We hope turnout for Tuesday’s runoff for the Ward 5 seat on the Rock Hill City Council is higher than it was for the Oct. 17 election.
All three candidates in that election campaigned hard, attended forums and sought votes door to door in the district. Voters should repay that effort by taking the time to go to the polling booths between 7 a.m. and 7 p.m. Tuesday.
Not many voters took the time in the general election. Just 423 people total – a scant 6 percent of Ward 5’s more than 7,000 registered voters – cast ballots.
At the end of the day, only a few votes separated the three candidates, and none had a majority of the votes to win outright. Nikita Jackson, a sales associate at Agape Medical Mart, had the highest total with 150 votes, and Ann Williamson-Morrison, a retired flight attendant and teacher, had 138 votes to finish second.
The top two finishers will face off in Tuesday’s runoff. Mildred A. Moore, a retired teacher and English professor, came in third, only three votes behind Williamson-Morrison.
Every vote counted. A few more voters might have changed the outcome.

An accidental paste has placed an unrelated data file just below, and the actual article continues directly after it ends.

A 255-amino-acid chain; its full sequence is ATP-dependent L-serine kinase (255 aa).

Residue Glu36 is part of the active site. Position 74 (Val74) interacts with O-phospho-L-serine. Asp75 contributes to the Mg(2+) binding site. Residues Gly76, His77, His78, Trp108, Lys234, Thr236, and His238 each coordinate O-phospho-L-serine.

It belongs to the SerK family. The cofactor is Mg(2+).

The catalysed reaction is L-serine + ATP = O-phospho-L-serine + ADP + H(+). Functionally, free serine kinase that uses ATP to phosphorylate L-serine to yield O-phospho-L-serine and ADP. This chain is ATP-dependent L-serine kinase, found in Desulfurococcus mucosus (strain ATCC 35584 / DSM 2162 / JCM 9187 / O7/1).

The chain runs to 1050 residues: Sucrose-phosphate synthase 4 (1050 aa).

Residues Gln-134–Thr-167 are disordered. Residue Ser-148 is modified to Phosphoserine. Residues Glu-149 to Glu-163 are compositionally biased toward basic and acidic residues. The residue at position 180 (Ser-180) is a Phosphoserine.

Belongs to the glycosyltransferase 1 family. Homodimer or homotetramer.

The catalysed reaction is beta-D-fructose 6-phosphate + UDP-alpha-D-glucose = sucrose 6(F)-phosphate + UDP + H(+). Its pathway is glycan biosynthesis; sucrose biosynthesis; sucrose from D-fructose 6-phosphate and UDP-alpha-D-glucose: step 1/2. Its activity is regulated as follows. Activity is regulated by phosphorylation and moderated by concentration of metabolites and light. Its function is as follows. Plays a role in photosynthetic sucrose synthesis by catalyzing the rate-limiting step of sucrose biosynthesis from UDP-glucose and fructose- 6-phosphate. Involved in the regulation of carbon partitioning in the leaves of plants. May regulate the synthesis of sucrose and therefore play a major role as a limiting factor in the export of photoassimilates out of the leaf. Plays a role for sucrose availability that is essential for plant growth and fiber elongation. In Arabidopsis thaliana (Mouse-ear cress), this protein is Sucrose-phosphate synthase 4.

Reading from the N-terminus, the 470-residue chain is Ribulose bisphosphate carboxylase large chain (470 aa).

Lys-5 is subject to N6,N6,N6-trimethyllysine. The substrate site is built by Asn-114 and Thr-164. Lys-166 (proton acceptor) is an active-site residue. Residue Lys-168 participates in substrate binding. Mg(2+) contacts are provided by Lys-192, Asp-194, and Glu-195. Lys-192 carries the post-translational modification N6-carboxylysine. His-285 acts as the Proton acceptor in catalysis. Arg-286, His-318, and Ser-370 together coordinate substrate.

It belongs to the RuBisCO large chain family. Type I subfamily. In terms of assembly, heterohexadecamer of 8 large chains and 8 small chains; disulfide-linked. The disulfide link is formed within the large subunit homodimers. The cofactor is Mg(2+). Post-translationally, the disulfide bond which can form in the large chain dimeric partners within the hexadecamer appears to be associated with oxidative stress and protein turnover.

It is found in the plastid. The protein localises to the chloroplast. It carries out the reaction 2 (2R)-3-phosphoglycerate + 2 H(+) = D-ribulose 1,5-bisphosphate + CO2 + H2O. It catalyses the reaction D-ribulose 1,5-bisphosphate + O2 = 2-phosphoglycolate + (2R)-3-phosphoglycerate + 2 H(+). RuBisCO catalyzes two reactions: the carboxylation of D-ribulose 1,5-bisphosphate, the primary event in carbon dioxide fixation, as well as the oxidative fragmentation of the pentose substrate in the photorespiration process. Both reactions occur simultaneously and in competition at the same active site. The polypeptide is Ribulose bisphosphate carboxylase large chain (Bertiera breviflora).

Even those who didn’t vote the first time around are permitted to vote in the runoff. And, although we hope turnout is higher, a few votes might make the difference between victory and defeat for either of the candidates.
It is somewhat ironic that turnout always is higher during presidential elections. It is understandable that people would want to participate in the nation’s highest-profile election, but their local city council representative is likely to have a larger direct impact on their daily lives than the president. The city council is in charge of city government, which provides police and fire protection; water and sewer service; and garbage and recycling collections. The city council also determines the type of housing and/or business that can locate near you.
Whoever wins the Ward 5 seat Tuesday will be the district’s go-to official regarding a host of local issues. Ward 5 voters said a top priority for them is finding a way to improve flood water drainage in their neighborhoods.
Their city councilperson can get something done about that. The president can’t.
Voters are fortunate to have two qualified candidates to choose from in Tuesday’s election. But the choice nonetheless is important.
This is a participatory democracy, and voters need to do their duty at the polls.
We are grateful that the three candidates in this race were willing to step up and volunteer to serve their fellow Ward 5 residents on the council. That is no small commitment.
Voters will have the chance to finish the job started on Oct. 15. We hope they’ll take a few minutes out of the day to exercise the privilege of voting.